Want to participate in a short research study? Help shape the future of investing tools and you could win a $250 gift card!
A look at the shareholders of Xenon Pharmaceuticals Inc. (NASDAQ:XENE) can tell us which group is most powerful. Insiders often own a large chunk of younger, smaller, companies while huge companies tend to have institutions as shareholders. Companies that have been privatized tend to have low insider ownership.
Xenon Pharmaceuticals is a smaller company with a market capitalization of US$257m, so it may still be flying under the radar of many institutional investors. Our analysis of the ownership of the company, below, shows that institutions own shares in the company. We can zoom in on the different ownership groups, to learn more about XENE.
What Does The Institutional Ownership Tell Us About Xenon Pharmaceuticals?
Institutional investors commonly compare their own returns to the returns of a commonly followed index. So they generally do consider buying larger companies that are included in the relevant benchmark index.
Xenon Pharmaceuticals already has institutions on the share registry. Indeed, they own 44% of the company. This can indicate that the company has a certain degree of credibility in the investment community. However, it is best to be wary of relying on the supposed validation that comes with institutional investors. They too, get it wrong sometimes. It is not uncommon to see a big share price drop if two large institutional investors try to sell out of a stock at the same time. So it is worth checking the past earnings trajectory of Xenon Pharmaceuticals, (below). Of course, keep in mind that there are other factors to consider, too.
It would appear that 21% of Xenon Pharmaceuticals shares are controlled by hedge funds. That worth noting, since hedge funds are often quite active investors, who may try to influence management. Many want to see value creation (and a higher share price) in the short term or medium term. Quite a few analysts cover the stock, so you could look into forecast growth quite easily.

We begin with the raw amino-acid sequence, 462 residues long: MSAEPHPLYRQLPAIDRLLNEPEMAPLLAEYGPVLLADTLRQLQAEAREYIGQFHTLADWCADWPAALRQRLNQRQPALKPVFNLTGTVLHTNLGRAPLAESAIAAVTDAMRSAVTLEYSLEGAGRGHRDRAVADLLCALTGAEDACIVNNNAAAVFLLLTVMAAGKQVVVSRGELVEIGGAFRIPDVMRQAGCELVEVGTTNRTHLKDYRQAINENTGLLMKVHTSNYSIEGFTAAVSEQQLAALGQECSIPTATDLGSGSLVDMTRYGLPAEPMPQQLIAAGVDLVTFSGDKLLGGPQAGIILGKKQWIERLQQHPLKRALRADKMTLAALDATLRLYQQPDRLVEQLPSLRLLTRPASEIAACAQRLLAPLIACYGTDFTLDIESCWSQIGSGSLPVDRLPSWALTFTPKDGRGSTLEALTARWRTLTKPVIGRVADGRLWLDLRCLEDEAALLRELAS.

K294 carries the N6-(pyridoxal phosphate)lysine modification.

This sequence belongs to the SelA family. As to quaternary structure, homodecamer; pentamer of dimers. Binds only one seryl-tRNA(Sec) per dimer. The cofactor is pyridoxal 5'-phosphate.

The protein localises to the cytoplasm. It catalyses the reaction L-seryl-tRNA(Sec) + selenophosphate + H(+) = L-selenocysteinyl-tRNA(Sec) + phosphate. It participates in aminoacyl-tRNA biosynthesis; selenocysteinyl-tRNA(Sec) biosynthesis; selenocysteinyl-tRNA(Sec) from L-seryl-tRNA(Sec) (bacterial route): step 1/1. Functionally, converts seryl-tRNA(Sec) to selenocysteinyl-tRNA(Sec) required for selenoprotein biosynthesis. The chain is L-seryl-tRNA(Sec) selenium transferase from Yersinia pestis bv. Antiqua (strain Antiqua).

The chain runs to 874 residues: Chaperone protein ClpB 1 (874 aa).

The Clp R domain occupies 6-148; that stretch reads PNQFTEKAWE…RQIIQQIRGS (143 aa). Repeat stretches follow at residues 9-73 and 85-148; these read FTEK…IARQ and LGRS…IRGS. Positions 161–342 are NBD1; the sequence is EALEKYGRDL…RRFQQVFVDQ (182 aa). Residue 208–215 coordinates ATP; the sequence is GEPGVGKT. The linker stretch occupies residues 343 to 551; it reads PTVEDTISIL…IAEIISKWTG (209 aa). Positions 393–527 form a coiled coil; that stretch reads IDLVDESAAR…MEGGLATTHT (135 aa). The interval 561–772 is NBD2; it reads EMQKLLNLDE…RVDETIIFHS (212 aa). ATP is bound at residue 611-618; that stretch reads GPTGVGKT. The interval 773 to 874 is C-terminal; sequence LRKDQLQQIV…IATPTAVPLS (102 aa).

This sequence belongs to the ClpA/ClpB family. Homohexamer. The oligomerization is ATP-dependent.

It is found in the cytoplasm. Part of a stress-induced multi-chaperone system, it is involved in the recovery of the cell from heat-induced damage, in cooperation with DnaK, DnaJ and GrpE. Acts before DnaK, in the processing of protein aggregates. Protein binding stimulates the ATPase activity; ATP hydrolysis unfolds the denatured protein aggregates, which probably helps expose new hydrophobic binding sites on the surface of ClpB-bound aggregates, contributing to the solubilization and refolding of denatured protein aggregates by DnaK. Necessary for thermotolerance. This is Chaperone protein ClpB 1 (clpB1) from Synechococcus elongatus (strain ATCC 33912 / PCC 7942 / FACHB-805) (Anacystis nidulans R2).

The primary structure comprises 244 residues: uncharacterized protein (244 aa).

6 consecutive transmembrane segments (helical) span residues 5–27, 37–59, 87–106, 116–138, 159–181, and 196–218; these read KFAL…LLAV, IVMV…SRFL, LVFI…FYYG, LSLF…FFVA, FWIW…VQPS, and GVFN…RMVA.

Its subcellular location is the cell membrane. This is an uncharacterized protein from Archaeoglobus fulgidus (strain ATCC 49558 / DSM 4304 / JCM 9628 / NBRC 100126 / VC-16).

Insider Ownership Of Xenon Pharmaceuticals
The definition of an insider can differ slightly between different countries, but members of the board of directors always count. Management ultimately answers to the board. However, it is not uncommon for managers to be executive board members, especially if they are a founder or the CEO.
Most consider insider ownership a positive because it can indicate the board is well aligned with other shareholders. However, on some occasions too much power is concentrated within this group.
Our most recent data indicates that insiders own some shares in Xenon Pharmaceuticals Inc.. As individuals, the insiders collectively own US$9.0m worth of the US$257m company. Some would say this shows alignment of interests between shareholders and the board. But it might be worth checking if those insiders have been selling.
General Public Ownership
With a 25% ownership, the general public have some degree of sway over XENE. While this group can't necessarily call the shots, it can certainly have a real influence on how the company is run.
Private Equity Ownership
With an ownership of 5.5%, private equity firms are in a position to play a role in shaping corporate strategy with a focus on value creation. Some investors might be encouraged by this, since private equity are sometimes able to encourage strategies that help the market see the value in the company. Alternatively, those holders might be exiting the investment after taking it public.
I find it very interesting to look at who exactly owns a company. But to truly gain insight, we need to consider other information, too.
I like to dive deeper into how a company has performed in the past. You can find historic revenue and earnings in this detailed graph.
If you are like me, you may want to think about whether this company will grow or shrink. Luckily, you can check this free report showing analyst forecasts for its future.
NB: Figures in this article are calculated using data from the last twelve months, which refer to the 12-month period ending on the last date of the month the financial statement is dated. This may not be consistent with full year annual report figures.
We aim to bring you long-term focused research analysis driven by fundamental data. Note that our analysis may not factor in the latest price-sensitive company announcements or qualitative material.
If you spot an error that warrants correction, please contact the editor at email@example.com. This article by Simply Wall St is general in nature. It does not constitute a recommendation to buy or sell any stock, and does not take account of your objectives, or your financial situation. Simply Wall St has no position in the stocks mentioned. Thank you for reading.